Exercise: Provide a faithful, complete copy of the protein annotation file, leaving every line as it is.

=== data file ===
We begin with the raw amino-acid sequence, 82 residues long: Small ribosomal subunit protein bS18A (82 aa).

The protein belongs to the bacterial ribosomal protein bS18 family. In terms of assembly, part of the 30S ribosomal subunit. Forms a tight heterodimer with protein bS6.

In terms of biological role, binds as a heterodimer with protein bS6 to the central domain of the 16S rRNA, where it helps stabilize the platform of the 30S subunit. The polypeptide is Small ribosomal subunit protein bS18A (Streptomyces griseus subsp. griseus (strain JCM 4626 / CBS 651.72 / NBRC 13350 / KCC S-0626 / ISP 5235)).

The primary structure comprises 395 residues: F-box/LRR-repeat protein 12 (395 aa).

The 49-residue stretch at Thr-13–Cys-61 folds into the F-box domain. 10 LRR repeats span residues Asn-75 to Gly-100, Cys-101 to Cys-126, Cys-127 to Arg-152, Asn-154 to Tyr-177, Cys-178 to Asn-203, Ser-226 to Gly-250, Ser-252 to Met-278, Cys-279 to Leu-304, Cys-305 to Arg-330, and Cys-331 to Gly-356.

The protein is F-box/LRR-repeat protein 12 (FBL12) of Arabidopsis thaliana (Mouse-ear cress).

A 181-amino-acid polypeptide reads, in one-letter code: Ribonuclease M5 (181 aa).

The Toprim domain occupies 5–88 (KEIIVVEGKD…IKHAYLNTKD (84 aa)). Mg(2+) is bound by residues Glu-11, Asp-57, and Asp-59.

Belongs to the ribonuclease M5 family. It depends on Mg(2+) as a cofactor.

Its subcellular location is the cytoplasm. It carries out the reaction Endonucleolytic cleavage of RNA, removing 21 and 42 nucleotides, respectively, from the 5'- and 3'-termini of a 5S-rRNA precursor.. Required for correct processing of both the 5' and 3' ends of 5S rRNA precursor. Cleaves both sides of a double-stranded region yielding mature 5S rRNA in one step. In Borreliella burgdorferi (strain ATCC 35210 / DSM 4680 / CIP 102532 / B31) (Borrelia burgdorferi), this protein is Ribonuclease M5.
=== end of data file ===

We begin with the raw amino-acid sequence, 82 residues long: Small ribosomal subunit protein bS18A (82 aa).

The protein belongs to the bacterial ribosomal protein bS18 family. In terms of assembly, part of the 30S ribosomal subunit. Forms a tight heterodimer with protein bS6.

In terms of biological role, binds as a heterodimer with protein bS6 to the central domain of the 16S rRNA, where it helps stabilize the platform of the 30S subunit. The polypeptide is Small ribosomal subunit protein bS18A (Streptomyces griseus subsp. griseus (strain JCM 4626 / CBS 651.72 / NBRC 13350 / KCC S-0626 / ISP 5235)).

The primary structure comprises 395 residues: F-box/LRR-repeat protein 12 (395 aa).

The 49-residue stretch at Thr-13–Cys-61 folds into the F-box domain. 10 LRR repeats span residues Asn-75 to Gly-100, Cys-101 to Cys-126, Cys-127 to Arg-152, Asn-154 to Tyr-177, Cys-178 to Asn-203, Ser-226 to Gly-250, Ser-252 to Met-278, Cys-279 to Leu-304, Cys-305 to Arg-330, and Cys-331 to Gly-356.

The protein is F-box/LRR-repeat protein 12 (FBL12) of Arabidopsis thaliana (Mouse-ear cress).

A 181-amino-acid polypeptide reads, in one-letter code: Ribonuclease M5 (181 aa).

The Toprim domain occupies 5–88 (KEIIVVEGKD…IKHAYLNTKD (84 aa)). Mg(2+) is bound by residues Glu-11, Asp-57, and Asp-59.

Belongs to the ribonuclease M5 family. It depends on Mg(2+) as a cofactor.

Its subcellular location is the cytoplasm. It carries out the reaction Endonucleolytic cleavage of RNA, removing 21 and 42 nucleotides, respectively, from the 5'- and 3'-termini of a 5S-rRNA precursor.. Required for correct processing of both the 5' and 3' ends of 5S rRNA precursor. Cleaves both sides of a double-stranded region yielding mature 5S rRNA in one step. In Borreliella burgdorferi (strain ATCC 35210 / DSM 4680 / CIP 102532 / B31) (Borrelia burgdorferi), this protein is Ribonuclease M5.